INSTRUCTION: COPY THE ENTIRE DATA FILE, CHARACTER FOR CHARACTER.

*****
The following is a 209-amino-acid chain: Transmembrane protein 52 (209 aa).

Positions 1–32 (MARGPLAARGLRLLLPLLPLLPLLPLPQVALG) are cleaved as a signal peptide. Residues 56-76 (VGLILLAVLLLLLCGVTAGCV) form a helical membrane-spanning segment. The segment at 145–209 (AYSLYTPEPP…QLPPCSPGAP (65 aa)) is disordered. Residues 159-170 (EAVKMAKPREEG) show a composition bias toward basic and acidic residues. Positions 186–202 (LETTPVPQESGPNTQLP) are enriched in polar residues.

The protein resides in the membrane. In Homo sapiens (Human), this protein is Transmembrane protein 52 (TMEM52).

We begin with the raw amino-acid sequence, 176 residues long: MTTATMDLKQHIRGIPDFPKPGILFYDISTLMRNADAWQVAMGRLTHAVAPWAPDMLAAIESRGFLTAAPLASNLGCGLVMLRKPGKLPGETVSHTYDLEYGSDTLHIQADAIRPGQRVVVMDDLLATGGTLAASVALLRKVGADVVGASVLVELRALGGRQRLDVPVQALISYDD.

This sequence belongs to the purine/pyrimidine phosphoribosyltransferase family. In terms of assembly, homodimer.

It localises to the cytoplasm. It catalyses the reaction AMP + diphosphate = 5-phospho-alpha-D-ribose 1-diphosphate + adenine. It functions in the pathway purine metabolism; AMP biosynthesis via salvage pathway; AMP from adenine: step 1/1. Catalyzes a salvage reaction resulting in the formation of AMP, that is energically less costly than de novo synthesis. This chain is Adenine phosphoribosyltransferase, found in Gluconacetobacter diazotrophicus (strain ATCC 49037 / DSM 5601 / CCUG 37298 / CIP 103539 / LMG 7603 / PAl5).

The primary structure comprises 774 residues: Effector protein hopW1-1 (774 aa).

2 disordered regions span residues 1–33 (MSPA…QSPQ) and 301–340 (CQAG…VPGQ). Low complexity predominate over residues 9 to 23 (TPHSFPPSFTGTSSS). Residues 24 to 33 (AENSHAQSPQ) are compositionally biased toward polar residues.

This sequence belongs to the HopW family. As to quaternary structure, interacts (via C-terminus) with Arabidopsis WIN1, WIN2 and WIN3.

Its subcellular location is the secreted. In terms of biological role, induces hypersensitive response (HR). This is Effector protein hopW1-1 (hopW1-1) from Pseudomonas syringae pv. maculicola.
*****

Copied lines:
The following is a 209-amino-acid chain: Transmembrane protein 52 (209 aa).

Positions 1–32 (MARGPLAARGLRLLLPLLPLLPLLPLPQVALG) are cleaved as a signal peptide. Residues 56-76 (VGLILLAVLLLLLCGVTAGCV) form a helical membrane-spanning segment. The segment at 145–209 (AYSLYTPEPP…QLPPCSPGAP (65 aa)) is disordered. Residues 159-170 (EAVKMAKPREEG) show a composition bias toward basic and acidic residues. Positions 186–202 (LETTPVPQESGPNTQLP) are enriched in polar residues.

The protein resides in the membrane. In Homo sapiens (Human), this protein is Transmembrane protein 52 (TMEM52).

We begin with the raw amino-acid sequence, 176 residues long: MTTATMDLKQHIRGIPDFPKPGILFYDISTLMRNADAWQVAMGRLTHAVAPWAPDMLAAIESRGFLTAAPLASNLGCGLVMLRKPGKLPGETVSHTYDLEYGSDTLHIQADAIRPGQRVVVMDDLLATGGTLAASVALLRKVGADVVGASVLVELRALGGRQRLDVPVQALISYDD.

This sequence belongs to the purine/pyrimidine phosphoribosyltransferase family. In terms of assembly, homodimer.

It localises to the cytoplasm. It catalyses the reaction AMP + diphosphate = 5-phospho-alpha-D-ribose 1-diphosphate + adenine. It functions in the pathway purine metabolism; AMP biosynthesis via salvage pathway; AMP from adenine: step 1/1. Catalyzes a salvage reaction resulting in the formation of AMP, that is energically less costly than de novo synthesis. This chain is Adenine phosphoribosyltransferase, found in Gluconacetobacter diazotrophicus (strain ATCC 49037 / DSM 5601 / CCUG 37298 / CIP 103539 / LMG 7603 / PAl5).

The primary structure comprises 774 residues: Effector protein hopW1-1 (774 aa).

2 disordered regions span residues 1–33 (MSPA…QSPQ) and 301–340 (CQAG…VPGQ). Low complexity predominate over residues 9 to 23 (TPHSFPPSFTGTSSS). Residues 24 to 33 (AENSHAQSPQ) are compositionally biased toward polar residues.

This sequence belongs to the HopW family. As to quaternary structure, interacts (via C-terminus) with Arabidopsis WIN1, WIN2 and WIN3.

Its subcellular location is the secreted. In terms of biological role, induces hypersensitive response (HR). This is Effector protein hopW1-1 (hopW1-1) from Pseudomonas syringae pv. maculicola.